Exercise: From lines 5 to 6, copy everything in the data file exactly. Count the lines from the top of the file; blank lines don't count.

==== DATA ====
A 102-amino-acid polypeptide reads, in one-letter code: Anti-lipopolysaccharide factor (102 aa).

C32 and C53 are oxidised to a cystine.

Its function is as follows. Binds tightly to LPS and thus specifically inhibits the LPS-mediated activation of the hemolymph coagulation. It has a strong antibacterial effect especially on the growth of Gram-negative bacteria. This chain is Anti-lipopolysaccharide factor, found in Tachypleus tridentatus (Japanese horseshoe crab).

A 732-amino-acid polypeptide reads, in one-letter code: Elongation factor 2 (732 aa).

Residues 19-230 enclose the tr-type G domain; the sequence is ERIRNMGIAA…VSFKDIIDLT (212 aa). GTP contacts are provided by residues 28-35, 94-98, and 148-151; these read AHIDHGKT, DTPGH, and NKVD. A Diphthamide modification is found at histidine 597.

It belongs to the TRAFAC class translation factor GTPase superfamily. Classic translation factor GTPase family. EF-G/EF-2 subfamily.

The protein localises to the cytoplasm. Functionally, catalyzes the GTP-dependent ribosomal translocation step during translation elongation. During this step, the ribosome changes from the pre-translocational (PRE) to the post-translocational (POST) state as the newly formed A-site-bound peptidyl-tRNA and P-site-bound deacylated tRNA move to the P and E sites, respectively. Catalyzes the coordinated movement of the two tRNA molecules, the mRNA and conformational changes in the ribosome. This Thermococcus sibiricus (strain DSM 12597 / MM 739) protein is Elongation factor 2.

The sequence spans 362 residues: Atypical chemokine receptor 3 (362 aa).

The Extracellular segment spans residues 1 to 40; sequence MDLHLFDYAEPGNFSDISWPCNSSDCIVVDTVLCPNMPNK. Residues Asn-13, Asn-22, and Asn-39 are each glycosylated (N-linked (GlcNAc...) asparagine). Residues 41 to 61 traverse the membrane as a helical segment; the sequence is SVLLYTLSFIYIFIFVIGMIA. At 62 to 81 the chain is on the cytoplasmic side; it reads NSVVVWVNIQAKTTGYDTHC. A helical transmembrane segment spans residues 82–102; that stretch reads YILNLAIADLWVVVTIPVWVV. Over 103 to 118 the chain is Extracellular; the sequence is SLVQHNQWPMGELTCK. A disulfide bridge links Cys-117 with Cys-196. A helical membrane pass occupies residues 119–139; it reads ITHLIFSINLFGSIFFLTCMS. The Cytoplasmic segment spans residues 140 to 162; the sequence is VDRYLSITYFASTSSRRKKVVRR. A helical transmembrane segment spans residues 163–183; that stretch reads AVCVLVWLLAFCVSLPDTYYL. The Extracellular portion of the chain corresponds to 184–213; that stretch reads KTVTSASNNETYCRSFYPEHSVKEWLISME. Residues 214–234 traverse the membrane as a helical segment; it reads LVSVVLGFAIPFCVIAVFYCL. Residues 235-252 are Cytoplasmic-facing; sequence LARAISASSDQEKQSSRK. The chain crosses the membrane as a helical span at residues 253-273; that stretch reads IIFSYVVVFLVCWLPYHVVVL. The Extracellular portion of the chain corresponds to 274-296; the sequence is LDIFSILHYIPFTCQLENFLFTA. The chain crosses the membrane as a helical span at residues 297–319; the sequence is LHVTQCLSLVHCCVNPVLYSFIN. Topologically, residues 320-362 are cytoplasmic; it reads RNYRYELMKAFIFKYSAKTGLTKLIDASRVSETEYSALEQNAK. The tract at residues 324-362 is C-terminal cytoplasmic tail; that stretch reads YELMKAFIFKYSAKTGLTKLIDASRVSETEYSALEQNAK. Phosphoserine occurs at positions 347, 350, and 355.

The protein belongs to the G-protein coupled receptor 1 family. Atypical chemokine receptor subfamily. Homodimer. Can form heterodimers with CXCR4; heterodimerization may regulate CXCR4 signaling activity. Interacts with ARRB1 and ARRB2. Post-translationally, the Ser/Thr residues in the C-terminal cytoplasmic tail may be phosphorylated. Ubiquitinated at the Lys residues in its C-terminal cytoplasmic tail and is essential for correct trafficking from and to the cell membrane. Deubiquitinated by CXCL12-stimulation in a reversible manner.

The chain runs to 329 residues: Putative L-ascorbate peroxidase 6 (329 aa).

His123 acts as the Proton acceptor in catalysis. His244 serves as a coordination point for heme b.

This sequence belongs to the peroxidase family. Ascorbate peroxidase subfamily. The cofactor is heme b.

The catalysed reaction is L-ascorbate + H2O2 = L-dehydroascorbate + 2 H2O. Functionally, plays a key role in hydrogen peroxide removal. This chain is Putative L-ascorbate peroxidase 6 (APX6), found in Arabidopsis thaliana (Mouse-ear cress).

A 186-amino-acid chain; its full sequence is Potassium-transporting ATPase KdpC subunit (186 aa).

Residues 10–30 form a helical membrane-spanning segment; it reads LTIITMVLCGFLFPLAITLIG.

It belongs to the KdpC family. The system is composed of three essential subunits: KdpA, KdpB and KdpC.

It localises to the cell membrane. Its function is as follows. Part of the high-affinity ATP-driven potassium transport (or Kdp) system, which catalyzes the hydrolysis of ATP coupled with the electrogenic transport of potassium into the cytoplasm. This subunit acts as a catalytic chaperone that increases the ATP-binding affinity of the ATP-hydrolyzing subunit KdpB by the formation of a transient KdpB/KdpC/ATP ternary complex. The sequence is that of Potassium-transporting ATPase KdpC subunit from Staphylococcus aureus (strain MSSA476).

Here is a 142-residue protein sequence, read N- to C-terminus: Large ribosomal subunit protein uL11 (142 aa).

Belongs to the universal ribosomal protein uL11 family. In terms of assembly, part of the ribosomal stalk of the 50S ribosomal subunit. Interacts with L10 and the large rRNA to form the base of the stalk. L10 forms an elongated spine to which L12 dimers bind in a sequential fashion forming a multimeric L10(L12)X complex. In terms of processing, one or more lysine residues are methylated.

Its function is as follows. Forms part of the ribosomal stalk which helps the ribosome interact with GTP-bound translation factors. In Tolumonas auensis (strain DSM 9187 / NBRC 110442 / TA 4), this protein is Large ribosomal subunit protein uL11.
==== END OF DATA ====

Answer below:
Residues 19-230 enclose the tr-type G domain; the sequence is ERIRNMGIAA…VSFKDIIDLT (212 aa). GTP contacts are provided by residues 28-35, 94-98, and 148-151; these read AHIDHGKT, DTPGH, and NKVD. A Diphthamide modification is found at histidine 597.

It belongs to the TRAFAC class translation factor GTPase superfamily. Classic translation factor GTPase family. EF-G/EF-2 subfamily.